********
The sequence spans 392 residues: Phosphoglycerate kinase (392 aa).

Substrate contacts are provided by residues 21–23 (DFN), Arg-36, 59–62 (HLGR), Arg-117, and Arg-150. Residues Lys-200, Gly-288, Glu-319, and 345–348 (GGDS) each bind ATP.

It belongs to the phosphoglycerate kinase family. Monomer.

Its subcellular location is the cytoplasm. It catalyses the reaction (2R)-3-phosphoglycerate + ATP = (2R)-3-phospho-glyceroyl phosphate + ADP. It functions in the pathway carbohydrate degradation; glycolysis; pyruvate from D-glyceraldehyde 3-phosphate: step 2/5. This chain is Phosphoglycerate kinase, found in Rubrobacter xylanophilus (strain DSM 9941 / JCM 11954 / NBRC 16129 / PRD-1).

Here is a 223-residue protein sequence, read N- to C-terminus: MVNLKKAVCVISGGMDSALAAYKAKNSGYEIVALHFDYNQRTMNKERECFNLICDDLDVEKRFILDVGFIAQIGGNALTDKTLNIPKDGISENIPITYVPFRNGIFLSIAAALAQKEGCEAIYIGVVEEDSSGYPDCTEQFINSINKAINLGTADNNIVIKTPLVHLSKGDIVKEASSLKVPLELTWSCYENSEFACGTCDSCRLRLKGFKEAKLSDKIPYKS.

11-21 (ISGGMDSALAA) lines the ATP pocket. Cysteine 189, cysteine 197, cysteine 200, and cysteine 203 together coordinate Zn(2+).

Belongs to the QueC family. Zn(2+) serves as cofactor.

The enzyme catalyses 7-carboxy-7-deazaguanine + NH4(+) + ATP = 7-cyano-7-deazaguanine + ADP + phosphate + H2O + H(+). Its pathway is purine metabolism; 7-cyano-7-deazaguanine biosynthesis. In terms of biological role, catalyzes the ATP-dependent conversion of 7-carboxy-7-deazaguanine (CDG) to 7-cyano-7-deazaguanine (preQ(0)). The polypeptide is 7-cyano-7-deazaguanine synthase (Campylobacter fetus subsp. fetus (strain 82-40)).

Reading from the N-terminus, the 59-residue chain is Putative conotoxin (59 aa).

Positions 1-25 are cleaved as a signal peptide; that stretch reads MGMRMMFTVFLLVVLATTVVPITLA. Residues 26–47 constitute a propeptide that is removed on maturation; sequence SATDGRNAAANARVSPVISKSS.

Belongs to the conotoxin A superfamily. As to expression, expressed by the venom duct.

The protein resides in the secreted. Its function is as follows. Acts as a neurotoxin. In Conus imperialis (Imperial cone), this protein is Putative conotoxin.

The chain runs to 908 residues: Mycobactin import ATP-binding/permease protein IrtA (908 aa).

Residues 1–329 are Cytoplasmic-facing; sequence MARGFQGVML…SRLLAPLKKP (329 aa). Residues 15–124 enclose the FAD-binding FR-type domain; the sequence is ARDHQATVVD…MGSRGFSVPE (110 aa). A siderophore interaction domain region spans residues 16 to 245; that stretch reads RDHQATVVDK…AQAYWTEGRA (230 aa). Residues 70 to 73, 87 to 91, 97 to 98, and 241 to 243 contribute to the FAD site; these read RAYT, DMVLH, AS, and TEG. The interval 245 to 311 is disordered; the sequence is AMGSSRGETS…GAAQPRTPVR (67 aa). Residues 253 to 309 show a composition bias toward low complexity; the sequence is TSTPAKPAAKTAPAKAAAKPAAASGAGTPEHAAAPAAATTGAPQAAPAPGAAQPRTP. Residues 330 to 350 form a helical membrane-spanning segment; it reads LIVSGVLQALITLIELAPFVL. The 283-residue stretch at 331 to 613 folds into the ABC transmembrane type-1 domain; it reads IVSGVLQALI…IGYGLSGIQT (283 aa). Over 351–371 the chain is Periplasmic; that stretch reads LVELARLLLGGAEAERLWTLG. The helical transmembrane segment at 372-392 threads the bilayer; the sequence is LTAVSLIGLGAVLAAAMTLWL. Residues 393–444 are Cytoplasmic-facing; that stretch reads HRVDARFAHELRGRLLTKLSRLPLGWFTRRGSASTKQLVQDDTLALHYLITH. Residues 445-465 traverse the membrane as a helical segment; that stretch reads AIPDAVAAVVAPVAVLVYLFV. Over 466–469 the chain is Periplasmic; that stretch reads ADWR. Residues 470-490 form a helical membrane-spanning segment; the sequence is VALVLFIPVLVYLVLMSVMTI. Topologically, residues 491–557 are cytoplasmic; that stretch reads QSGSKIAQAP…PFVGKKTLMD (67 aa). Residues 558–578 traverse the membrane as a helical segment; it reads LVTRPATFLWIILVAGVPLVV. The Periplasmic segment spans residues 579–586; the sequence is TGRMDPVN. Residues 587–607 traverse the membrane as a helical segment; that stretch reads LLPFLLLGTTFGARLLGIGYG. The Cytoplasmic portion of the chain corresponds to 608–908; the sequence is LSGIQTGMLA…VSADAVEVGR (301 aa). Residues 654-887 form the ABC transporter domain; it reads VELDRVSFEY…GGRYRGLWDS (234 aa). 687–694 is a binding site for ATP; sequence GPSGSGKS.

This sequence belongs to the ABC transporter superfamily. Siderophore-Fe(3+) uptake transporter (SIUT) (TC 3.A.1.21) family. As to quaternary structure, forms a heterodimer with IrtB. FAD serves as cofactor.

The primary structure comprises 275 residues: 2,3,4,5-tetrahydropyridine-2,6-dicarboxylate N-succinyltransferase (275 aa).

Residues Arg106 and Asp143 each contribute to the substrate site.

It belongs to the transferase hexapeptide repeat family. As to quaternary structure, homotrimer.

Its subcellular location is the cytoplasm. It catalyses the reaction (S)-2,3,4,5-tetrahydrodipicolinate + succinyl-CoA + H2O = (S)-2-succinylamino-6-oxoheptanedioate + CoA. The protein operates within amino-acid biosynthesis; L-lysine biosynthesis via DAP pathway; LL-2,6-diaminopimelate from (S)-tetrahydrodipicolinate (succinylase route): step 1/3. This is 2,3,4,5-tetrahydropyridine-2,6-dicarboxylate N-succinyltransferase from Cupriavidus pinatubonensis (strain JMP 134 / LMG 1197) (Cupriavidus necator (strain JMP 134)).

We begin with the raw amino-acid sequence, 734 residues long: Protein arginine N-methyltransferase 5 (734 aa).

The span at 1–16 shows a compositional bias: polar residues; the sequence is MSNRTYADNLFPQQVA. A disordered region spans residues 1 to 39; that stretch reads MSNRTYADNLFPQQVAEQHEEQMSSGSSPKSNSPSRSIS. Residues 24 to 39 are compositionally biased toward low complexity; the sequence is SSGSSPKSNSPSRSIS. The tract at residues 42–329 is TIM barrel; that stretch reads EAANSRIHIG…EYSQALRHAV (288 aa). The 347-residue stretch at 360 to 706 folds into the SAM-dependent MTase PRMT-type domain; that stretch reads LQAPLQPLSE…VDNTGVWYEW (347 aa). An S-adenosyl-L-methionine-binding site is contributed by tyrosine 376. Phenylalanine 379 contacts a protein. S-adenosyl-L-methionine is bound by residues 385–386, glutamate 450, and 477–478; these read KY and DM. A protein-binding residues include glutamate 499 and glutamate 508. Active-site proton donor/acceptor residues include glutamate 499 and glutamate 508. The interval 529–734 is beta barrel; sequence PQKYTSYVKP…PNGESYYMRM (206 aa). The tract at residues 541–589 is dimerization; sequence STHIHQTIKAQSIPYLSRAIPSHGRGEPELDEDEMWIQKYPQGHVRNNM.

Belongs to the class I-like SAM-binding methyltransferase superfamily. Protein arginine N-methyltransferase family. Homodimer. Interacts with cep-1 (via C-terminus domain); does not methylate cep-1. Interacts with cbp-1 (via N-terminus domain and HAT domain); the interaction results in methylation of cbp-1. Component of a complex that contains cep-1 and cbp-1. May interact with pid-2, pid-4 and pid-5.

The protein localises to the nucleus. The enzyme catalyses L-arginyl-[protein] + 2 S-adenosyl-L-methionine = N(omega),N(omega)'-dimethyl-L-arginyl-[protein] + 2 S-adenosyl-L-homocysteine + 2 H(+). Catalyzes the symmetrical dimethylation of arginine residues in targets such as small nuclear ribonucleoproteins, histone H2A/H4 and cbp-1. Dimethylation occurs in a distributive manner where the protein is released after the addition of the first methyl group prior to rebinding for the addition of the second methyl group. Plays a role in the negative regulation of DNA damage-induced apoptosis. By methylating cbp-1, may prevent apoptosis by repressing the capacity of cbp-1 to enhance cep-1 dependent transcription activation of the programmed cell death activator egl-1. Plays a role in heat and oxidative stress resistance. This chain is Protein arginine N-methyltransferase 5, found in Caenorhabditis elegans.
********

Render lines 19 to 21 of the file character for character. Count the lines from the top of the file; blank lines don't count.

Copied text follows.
Its subcellular location is the cytoplasm. It catalyses the reaction (S)-2,3,4,5-tetrahydrodipicolinate + succinyl-CoA + H2O = (S)-2-succinylamino-6-oxoheptanedioate + CoA. The protein operates within amino-acid biosynthesis; L-lysine biosynthesis via DAP pathway; LL-2,6-diaminopimelate from (S)-tetrahydrodipicolinate (succinylase route): step 1/3. This is 2,3,4,5-tetrahydropyridine-2,6-dicarboxylate N-succinyltransferase from Cupriavidus pinatubonensis (strain JMP 134 / LMG 1197) (Cupriavidus necator (strain JMP 134)).

We begin with the raw amino-acid sequence, 734 residues long: Protein arginine N-methyltransferase 5 (734 aa).

The span at 1–16 shows a compositional bias: polar residues; the sequence is MSNRTYADNLFPQQVA. A disordered region spans residues 1 to 39; that stretch reads MSNRTYADNLFPQQVAEQHEEQMSSGSSPKSNSPSRSIS. Residues 24 to 39 are compositionally biased toward low complexity; the sequence is SSGSSPKSNSPSRSIS. The tract at residues 42–329 is TIM barrel; that stretch reads EAANSRIHIG…EYSQALRHAV (288 aa). The 347-residue stretch at 360 to 706 folds into the SAM-dependent MTase PRMT-type domain; that stretch reads LQAPLQPLSE…VDNTGVWYEW (347 aa). An S-adenosyl-L-methionine-binding site is contributed by tyrosine 376. Phenylalanine 379 contacts a protein. S-adenosyl-L-methionine is bound by residues 385–386, glutamate 450, and 477–478; these read KY and DM. A protein-binding residues include glutamate 499 and glutamate 508. Active-site proton donor/acceptor residues include glutamate 499 and glutamate 508. The interval 529–734 is beta barrel; sequence PQKYTSYVKP…PNGESYYMRM (206 aa). The tract at residues 541–589 is dimerization; sequence STHIHQTIKAQSIPYLSRAIPSHGRGEPELDEDEMWIQKYPQGHVRNNM.